Algorithms, emotions and Proust’s Madeleine: a debate on the future of AI
What happens when an artificial intelligence system recommends a movie or a restaurant? Or a financial product? To what extent can an algorithm get to know people? These and many more questions were raised during the presentation of the BBVA’s Data and Analytics project ‘RecSys, a recommendation in the era of machine learning’, which brought together experts from diverse fields (cinema, design, law and gastronomy) to discuss how society is changing with the arrival of these technologies.
Although people may be unaware of it, artificial intelligence already plays a role in small things we do daily such as looking for a film to watch on Friday night, or finding the perfect hotels for the holidays. But what is behind these recommendation algorithms, which, bit by bit, are influencing our choices?
Iskra Velitchkova, an expert in visual thinking at BBVA Data & Analytics, posed this question and decided to try to give an unconventional answer to it. To do so, she created the RecSys project, an “exercise of the imagination” that uses data visualization to contemplate how ‘machine learning’ shapes the world, narrowing distances between people and creating new, unexpected connections. “How much time is there between clicking on a mobile and finding a restaurant?; What happens in that moment of time?; What is out there beyond our daily searches?” were some of the questions the visual expert shared with the public during the presentation of the project in Madrid, which aimed to open the debate “to society” to share ideas and questions.
“We have come here with few answers but a lot of questions. We want to listen,” explained Fabien Girardin, co-CEO of BBVA Data & Analytics during the introduction to event, which was attended by an unusual group of guests ranging from experts in artistic direction to a member of the Madrid Supreme Court of Justice. Bringing different points of view to the table, the attendees addressed how intuition, data-gathering and advanced technology are vital to making the links that bring value to their respective fields.
A recording by a security camera for Francisco Vieira, the president of the Madrid Supreme Court of Justice, forms the starting point for an investigation that may lead to a the solving of crime. In his case, respect for privacy is one of the major concerns that needs to be addressed with the arrival of machine learning algorithms that can “impinge on our personal interactions”, he explained.
“We are going through a moment in which the administration of justice is playing a key role in the defense of consumer interests”, Vieira argued. The legal expert said that you have to keep the importance of transparency in mind in this new paradigm, both in the case of private companies as well as public institutions when it comes to making decisions based on machine recommendations. “A product recommendation has to be subject to conditions that convey accurate information to citizens and customers”, he added.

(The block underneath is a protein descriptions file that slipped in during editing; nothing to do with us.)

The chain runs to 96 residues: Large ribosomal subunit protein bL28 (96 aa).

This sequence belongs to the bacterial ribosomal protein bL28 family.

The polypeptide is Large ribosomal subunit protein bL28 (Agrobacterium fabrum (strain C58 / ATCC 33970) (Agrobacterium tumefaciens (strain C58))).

Alain Bainée, the artistic director who won a Goya for the production of the film Snow White (2012), takes quite a different starting point. A combination of colors, light, and subtle visual references make up the material he uses to create experiences that transport the viewer to a specific idea or emotion. “I find the idea that an algorithm might replace something emotional in a drama, dangerous”, the producer explained.
Alain Bainée, during his intervention at the event in Madrid.
Along the same lines, Héloïse Vilaseca, director of innovation of the world-renowned Spanish restaurant Celler de Can Roca, shares the idea that algorithms cannot take the place of “intuition” or the “magic” of cinema or gastronomy, a “craft” experience in which dishes are connected to emotions and memories, which the chef tries to embody by combining different ingredients, which perhaps would not go together in an obvious way. “When we connect a dish with an emotion, it is always a hunch, an intuition on the part of the chef,” she says.
Despite it all, if it were possible for algorithms to arrive at these unexpected connections, how would the seemingly magical human intuition come into play? And could the feeling of déjà vu evoked by French writer Marcel Proust in that emblematic passage in À la Recherché du Temps Perdu be recreated using artificial intelligence? This is how Velitchkova sees recommendation systems working: “Nowadays, there are algorithms that can find places where data are understood in a strange way”, she says. According to the expert, if we find the places where unexpected connections are made, it is possible for them to form the basis on which those product and service recommendations that impact peoples’ lives are made, whether by evoking an emotion via an image or dish or helping them save and manage their financial needs on a daily basis.
Iskra Velitchkova explains what is an algorithm during the event.
To develop systems capable of deeply understanding user needs, it is essential to have a mechanism that allows us firstly to understand and measure behavior. This is Javier Cañada’s area of expertise, an interaction designer at Tramontana, who attended the event and outlined the history of ergonomics and the different techniques used by designers to create objects, products and services tailored for human beings. “As a designer, the way I decide how things wills be presented to the user conditions how they will use them”, he explained. In determining “the rules” that govern how content is presented, be it a film or a financial product, algorithms, without a doubt, have a role to play “but design does too”.
A session for debate and reflection that BBVA Data & Analytics extends to the wider community and that will be continued through the RecSys project of general interest.
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